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DUBAI, Aug 24 (Reuters) - Qatar’s imports recovered only slightly in July after plunging in June, government data released on Thursday showed, suggesting the country’s economy is still suffering from sanctions imposed by other Gulf states.
Saudi Arabia, the United Arab Emirates and Bahrain cut diplomatic and transport ties with Qatar on June 5, accusing Doha of supporting terrorism, which it denies.
The closure of the Saudi border with Qatar and disruption to shipping routes via the UAE slashed Qatar’s imports by 37.9 percent in June compared with May, forcing Doha to scramble to arrange new shipping routes and import some goods by air.
Thursday’s figures showed Qatar is still far from restoring its imports to normal. Imports recovered by only 6.3 percent month-on-month to 6.24 billion riyals ($1.71 billion) in July; they were 35.0 percent below their level in July 2016.
Much of the disruption appears to be to big-ticket items. Imports of aircraft parts were down 40.5 percent from a year ago at 292 million riyals in July. The diplomatic crisis has deprived Qatar Airways of two of its biggest markets, Saudi Arabia and the UAE.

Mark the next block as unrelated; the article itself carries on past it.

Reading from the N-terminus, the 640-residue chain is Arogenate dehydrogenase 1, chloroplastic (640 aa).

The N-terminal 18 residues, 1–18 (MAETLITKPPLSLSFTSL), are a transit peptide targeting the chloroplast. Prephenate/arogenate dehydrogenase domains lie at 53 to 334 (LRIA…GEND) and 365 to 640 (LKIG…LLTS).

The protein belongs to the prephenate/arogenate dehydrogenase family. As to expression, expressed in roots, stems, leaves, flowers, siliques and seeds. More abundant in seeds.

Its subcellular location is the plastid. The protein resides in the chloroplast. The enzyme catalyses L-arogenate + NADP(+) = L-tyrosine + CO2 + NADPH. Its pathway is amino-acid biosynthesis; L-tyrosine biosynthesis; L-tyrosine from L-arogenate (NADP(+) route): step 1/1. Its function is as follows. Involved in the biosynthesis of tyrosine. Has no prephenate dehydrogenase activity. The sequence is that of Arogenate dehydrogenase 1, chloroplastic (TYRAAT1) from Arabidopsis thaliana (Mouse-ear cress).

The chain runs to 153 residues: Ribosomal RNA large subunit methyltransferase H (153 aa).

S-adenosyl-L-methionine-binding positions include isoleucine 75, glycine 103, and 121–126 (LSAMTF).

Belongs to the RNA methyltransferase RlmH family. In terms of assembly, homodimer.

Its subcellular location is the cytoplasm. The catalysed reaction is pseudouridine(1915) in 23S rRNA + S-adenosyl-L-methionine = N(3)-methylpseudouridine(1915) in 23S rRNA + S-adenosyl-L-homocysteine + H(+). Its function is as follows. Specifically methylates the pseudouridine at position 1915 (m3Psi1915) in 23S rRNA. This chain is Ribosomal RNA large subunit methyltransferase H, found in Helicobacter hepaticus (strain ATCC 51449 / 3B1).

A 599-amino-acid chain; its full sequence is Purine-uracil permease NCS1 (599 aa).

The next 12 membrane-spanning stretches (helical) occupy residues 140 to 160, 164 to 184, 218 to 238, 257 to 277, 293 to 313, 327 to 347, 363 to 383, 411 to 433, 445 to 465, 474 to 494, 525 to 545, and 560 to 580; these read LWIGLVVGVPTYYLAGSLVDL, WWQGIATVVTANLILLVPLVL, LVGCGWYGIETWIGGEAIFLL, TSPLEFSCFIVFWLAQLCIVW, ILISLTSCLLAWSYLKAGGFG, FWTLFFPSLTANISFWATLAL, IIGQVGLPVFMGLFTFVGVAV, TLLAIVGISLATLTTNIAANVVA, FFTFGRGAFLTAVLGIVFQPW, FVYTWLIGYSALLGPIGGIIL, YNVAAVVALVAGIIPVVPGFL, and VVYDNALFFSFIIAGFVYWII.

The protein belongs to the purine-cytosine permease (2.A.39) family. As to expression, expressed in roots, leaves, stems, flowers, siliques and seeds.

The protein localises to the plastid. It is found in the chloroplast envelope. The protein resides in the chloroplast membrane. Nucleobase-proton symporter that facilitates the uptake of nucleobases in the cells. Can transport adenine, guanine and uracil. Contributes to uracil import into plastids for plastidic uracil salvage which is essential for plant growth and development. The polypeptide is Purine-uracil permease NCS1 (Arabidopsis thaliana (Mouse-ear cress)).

Incoming shipments of equipment and building materials for Qatar’s big infrastructure projects may also have slowed in some cases. Imports of gas turbines dropped 19.8 percent from a year ago to 328 million riyals.
Many dairy products and other perishable foods used to be imported across the Saudi border. Although there are no reports of food shortages in Qatar, disruption to imports appears to be pushing up food and drink prices, which rose 4.2 percent in July from June, data released last week showed.
Thursday’s trade figures suggested the sanctions are not affecting Qatar’s natural gas exports - July exports of petroleum gases and other gaseous hydrocarbons rose 7.8 percent from a year ago - and are no longer slowing other exports much.
As a result, Qatar’s trade surplus expanded 78.1 percent from a year earlier to 11.91 billion riyals in July, although it edged down 4.8 percent from the previous month.
Analysts think the sanctions damage should ease in coming months as new shipping routes develop. Qatar Navigation launched a direct Qatar-Turkey service this week after starting a container service to Kuwait last week; construction of a food processing and storage facility at Qatar’s Hamad Port received $440 million of bank financing this week.
A Reuters poll of analysts published last month found them still expecting the Qatari economy to be one of the region’s strongest performers in 2017 and 2018.
Reporting by Andrew Torchia, editing by Larry King
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